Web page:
TEARS and cheers were the order of the day last Friday in Skibbereen when local rowing club members, brothers Paul and Gary O’Donovan, drained every ounce of their energy to win Ireland’s first ever medals in rowing at the Olympic Games in Rio de Janeiro, coached by Dominic Casey, whose all-consuming passion for rowing has seen him develop scores of national champions, along with several European and world champions, in over 25 years coaching at club level.
Never a man for the limelight, Dominic managed to keep his perpetual low profile intact even on the biggest stage in the world after this enormous achievement, but his protégés more than made up for their coach’s reticence with their off-the-water philosophising causing a feeding frenzy on both mainstream and social media and raising, not only their profiles, but that of the sport of rowing, which is very much a minority sport at the moment. But, as Paul famously declared after their silver medal-winning performance in the men’s lightweight double sculls final at Rio, we all have two arms and two legs and, if they could do it, there should be nothing to stop anyone else doing so either.
The irreverent duo certainly charmed and entertained the public with their hilarious media interviews in which they made light of their enormous achievements as they shared the simple philosophy behind what they do and how they go about it: Going from A to B as fast as they possibly can.
A number memorable quotes from the O’Donovan brothers have found their way into the lexicon and on to t-shirts and will forever be associated with them as they knocked great ‘craic’ out of their high media profile during the Olympic Games to lighten things up in the midst of the hard work and discipline involved in their strict training regime. They were lucky that the Irish rowing authorities made an exception in their case to allow them to have their own club coach as their international mentor and Dominic Casey was with them more or less full-time for the past six months, so whatever shenanigans they were up to in the media, he saw to it that they were brought quickly back to earth and remained focussed on the job at hand.
To be fair to Paul and Garry, their selfless dedication to the cause – fostered initially on the Ilen River by their father, Teddy – would have made Dominic Casey’s job that bit easier. One cannot reach this level of achievement without a huge amount of hard work and the O’Donovans have that ethic and a willingness to keep learning and improving because the margins between victory and defeat are tiny in the top strata of world sport; they finished only half a second behind the hotly-fancied French crew that took the gold medals.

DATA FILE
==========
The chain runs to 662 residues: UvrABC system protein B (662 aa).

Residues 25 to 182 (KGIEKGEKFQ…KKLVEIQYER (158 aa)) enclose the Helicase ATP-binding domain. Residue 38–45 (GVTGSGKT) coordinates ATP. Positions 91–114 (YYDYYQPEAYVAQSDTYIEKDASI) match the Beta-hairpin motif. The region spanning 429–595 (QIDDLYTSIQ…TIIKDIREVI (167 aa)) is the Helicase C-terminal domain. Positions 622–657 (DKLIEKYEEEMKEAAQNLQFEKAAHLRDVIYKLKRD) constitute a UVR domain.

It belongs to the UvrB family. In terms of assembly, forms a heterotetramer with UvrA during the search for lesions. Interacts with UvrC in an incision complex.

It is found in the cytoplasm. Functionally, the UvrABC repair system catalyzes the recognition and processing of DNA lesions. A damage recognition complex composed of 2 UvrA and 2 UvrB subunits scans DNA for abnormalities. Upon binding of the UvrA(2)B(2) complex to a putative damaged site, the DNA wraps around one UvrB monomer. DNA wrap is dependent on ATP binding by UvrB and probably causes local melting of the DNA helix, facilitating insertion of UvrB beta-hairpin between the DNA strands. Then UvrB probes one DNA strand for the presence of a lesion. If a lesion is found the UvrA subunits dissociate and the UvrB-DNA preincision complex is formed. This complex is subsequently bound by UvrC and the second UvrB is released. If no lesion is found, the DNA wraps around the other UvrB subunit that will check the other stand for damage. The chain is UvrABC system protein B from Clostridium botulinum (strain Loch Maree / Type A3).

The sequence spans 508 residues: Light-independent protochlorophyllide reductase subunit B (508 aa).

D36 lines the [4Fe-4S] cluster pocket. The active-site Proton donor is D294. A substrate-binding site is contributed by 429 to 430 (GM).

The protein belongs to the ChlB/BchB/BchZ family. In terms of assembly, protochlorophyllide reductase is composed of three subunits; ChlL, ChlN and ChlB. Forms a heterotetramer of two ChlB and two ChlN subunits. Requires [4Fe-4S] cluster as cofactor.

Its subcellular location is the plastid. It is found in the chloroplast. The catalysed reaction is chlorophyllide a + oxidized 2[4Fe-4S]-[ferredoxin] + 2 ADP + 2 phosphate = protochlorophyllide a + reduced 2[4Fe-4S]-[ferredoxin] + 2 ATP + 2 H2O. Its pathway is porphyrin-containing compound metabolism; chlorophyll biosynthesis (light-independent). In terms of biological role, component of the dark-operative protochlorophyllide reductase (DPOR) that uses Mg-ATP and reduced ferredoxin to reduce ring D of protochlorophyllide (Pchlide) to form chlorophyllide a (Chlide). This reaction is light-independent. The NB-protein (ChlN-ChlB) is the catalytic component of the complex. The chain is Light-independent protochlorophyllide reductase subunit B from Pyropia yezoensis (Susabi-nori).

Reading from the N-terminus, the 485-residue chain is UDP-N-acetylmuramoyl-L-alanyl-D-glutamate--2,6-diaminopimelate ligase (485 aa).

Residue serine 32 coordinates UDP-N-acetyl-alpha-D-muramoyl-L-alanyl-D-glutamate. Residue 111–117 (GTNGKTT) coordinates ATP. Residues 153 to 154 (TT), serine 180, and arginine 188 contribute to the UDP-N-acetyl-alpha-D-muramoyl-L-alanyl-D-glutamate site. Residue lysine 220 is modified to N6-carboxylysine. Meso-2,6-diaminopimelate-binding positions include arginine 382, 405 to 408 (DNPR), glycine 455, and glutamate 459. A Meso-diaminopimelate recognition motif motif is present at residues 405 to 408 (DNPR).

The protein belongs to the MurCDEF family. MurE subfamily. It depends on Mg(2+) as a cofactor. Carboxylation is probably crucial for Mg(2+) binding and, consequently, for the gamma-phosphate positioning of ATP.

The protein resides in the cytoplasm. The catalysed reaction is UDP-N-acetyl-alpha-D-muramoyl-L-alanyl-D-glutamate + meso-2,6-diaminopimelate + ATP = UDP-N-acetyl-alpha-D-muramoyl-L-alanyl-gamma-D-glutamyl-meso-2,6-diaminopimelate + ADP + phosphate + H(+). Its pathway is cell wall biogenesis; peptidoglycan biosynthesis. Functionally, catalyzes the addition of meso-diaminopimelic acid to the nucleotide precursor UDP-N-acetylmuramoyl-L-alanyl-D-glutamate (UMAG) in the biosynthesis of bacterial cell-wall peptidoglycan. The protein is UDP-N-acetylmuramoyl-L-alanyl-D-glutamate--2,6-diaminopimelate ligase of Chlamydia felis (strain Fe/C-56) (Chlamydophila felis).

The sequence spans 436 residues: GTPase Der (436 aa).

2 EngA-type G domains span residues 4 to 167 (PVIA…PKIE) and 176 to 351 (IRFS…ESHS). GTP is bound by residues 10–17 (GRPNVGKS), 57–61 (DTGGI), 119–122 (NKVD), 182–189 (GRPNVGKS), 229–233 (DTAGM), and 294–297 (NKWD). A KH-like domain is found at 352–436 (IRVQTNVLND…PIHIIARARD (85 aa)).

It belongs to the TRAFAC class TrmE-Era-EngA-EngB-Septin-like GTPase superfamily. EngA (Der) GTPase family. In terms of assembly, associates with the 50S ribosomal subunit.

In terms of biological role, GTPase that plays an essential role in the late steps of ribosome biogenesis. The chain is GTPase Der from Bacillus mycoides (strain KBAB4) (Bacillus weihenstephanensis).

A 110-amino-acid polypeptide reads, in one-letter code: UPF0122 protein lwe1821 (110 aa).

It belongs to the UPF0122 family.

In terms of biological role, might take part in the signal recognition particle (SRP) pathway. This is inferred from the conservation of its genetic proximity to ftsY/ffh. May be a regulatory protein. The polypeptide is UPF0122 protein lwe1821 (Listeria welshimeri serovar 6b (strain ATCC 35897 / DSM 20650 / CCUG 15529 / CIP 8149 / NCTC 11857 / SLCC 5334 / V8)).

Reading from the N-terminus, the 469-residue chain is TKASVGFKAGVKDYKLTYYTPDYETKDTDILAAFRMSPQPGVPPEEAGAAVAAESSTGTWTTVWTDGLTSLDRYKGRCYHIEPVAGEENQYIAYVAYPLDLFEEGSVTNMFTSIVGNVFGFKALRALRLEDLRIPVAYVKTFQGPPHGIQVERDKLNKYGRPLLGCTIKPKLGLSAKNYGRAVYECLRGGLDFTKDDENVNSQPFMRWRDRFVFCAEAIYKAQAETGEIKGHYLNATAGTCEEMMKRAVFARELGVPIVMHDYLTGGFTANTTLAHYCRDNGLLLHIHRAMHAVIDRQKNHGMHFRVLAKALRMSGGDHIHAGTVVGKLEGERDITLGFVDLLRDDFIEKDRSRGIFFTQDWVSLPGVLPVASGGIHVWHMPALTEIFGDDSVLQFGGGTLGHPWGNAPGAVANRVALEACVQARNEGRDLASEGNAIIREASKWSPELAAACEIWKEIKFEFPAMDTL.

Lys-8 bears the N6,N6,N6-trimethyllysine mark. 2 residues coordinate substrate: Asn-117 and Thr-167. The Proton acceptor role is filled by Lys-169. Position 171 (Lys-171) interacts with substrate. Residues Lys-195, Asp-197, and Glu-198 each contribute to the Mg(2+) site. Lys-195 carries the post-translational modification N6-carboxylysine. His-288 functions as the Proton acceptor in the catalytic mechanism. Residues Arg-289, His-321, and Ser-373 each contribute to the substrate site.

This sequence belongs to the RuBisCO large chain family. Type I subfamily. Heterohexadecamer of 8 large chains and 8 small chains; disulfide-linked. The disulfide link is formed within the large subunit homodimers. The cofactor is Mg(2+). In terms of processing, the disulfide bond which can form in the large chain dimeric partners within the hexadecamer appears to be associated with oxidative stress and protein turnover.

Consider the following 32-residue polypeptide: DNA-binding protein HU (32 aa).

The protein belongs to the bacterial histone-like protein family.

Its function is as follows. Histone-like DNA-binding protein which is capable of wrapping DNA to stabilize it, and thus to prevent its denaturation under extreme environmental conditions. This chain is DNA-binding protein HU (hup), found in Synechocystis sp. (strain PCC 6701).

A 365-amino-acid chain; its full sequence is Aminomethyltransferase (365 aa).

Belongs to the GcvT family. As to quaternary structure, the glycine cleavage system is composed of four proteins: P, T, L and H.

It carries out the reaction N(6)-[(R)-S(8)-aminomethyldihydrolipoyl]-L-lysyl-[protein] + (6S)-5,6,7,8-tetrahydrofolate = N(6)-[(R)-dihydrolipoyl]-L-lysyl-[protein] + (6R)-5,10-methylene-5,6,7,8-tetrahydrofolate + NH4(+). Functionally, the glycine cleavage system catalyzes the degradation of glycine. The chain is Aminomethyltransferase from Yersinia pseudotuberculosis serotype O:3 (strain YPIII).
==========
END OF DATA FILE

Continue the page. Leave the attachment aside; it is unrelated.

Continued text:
Their success in Rio has provided a massive morale boost for Skibbereen, West Cork and the whole of Ireland. Skibbereen is brimming with pride in the O’Donovans’ achievement and this reflects a new-found confidence in a town that has enjoyed a busy summer season, has got its long-promised flood relief works up and running at last and is about to see its spanking new community school open at the end of this month.
For Skibbereen Rowing Club, the success is absolutely massive. Founded in 1970, this year it became the club that has won the most national titles in Irish rowing history, climbing to a massive 163 – eleven ahead of its nearest rival, Neptune in Dublin, which has been around a lot longer. As we watched the Rio success of Paul and Gary O’Donovan, we were struck by the emotion of the occasion for the handful of people who have kept the club going through thick and thin over the years, as the tears of joy flowed unashamedly. It just meant so much and it couldn’t have happened to nicer or more deserving people.
There will be more emotional scenes when Paul, Gary and Dominic return in triumph to Skibbereen at the start of September as the town shows them its appreciation. The brothers have been great role models for all aspiring sportspeople – and stand-up comedians! Lisheen legends indeed.